With the Pascal generation, Nvidia stripped out the double precision cores for the GP104 silicon, and it may do the same with Volta. Historically it would then push the SMs together – with the GP100, for example, there were 10 SMs in a general processing cluster (GPC) and then just five in a GP104 GPC, despite having the same number of CUDA cores in each cluster. Each SM then has double the cores sharing the same instruction cache and shared memory.

I’m not sure that will work out the same for a gaming Volta SM, as there is still some silicon inside the current Volta design which will come in useful in games which take advantage of the new DirectX Raytracing from Microsoft and the Volta-specific RTX tech from Nvidia themselves. That’s not likely to be stripped out, so the final gaming SM structure might be very similar to the current GV100 design.

That ray-tracing tech is not just limited to the new Tensor cores, but that new silicon definitely helps in cleaning up a raytraced image. And means, despite what we initially expected, gaming Volta cards could still come with Tensor cores in the package. With WinML also looking to bring machine learning into the gaming space we’re likely to see more pro-level silicon remaining in our gaming GPUs in the future.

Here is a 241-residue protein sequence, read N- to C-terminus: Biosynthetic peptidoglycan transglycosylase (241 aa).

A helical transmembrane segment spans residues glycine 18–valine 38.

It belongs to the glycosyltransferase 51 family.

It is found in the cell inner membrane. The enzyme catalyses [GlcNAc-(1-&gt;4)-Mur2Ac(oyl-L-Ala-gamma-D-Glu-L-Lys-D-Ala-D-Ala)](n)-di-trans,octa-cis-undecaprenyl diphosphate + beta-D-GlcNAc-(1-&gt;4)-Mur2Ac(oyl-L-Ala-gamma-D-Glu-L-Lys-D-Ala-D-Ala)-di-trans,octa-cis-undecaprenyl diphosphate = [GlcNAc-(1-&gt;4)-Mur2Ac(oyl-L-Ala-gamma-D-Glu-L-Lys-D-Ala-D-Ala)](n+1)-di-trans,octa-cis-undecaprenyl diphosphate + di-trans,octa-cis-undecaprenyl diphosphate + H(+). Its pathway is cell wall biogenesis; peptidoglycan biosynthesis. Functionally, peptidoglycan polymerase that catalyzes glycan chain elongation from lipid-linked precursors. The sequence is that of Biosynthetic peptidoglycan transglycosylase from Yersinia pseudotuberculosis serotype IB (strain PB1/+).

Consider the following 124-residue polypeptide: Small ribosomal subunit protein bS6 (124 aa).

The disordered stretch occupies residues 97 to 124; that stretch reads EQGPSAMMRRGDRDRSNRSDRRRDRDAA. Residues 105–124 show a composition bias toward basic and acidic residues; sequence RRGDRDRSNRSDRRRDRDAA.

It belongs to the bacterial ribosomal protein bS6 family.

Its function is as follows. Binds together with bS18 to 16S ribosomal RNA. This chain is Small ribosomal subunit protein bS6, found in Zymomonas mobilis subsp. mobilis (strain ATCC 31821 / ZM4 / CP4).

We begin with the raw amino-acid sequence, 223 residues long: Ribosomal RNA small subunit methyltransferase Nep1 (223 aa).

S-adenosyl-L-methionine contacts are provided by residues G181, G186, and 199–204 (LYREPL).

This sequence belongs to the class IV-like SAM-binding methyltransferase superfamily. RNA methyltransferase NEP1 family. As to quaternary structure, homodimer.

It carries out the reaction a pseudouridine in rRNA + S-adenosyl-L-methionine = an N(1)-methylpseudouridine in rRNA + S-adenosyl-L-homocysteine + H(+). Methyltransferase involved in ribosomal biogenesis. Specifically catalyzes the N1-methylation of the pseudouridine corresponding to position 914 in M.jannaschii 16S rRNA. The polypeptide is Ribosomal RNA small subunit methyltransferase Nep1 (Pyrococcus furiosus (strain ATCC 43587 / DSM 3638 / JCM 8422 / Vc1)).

But we think it’s probably quite likely Nvidia will stick with the same overall GPC structure, and switch to four GPCs for a potential GV104 design. That would give the GTX 1180 a total of 3,584 CUDA cores and 224 texture units, which would give a nice symmetry with the GTX 1080 Ti it would likely replace.

On the memory side it looks almost certain a GTX 1180 would come with GDDR6 support rather than the more expensive, and largely unnecessary for gaming, HBM2. Samsung, SK Hynix, and Micron are all going to town on the new graphics memory, and both Samsung and SK Hynix have specifically mentioned the tech playing a key role in this year’s next-gen graphics card releases. And it doesn’t look like AMD will be doing anything so that just leaves a single player in the game…

Given the amount of work the GPU is going to have to do, and the amount of data needed to be shunted around, with real-time raytracing it wouldn’t be surprising to see 12GB of GDDR6 being used on the top-end Volta gaming cards. Though that’s going to be expensive and still dependent on the vagaries of memory supply. Nvidia GTX 1180 price

Graphics cards are expensive beasts and most especially in these troubled, frontier-like, crypto-goldrush times of ours, even with the recent price drops. And, when you factor in the new GDDR6 memory technology costing some 20% more than its GDDR5 forebear, then it wouldn’t be at all surprising to see the top-end GTX 1180 coming in at around $699 at launch. Or potentially even more.

The new 20-series graphics cards are going to have to be capable of real-time raytracing. That’s going to be one of the first tests anyone does when they get their hands on both the new cards and Futuremark’s upcoming 3DMark raytracing benchmark.

Obviously it will also need to game like a frickin’ hero, and, given that it will potentially appear at the same initial price-point as the GTX 1080 Ti, it has to outperform the fastest of the last generation GeForce graphics cards in traditional gaming workloads too. And that’s no mean feat.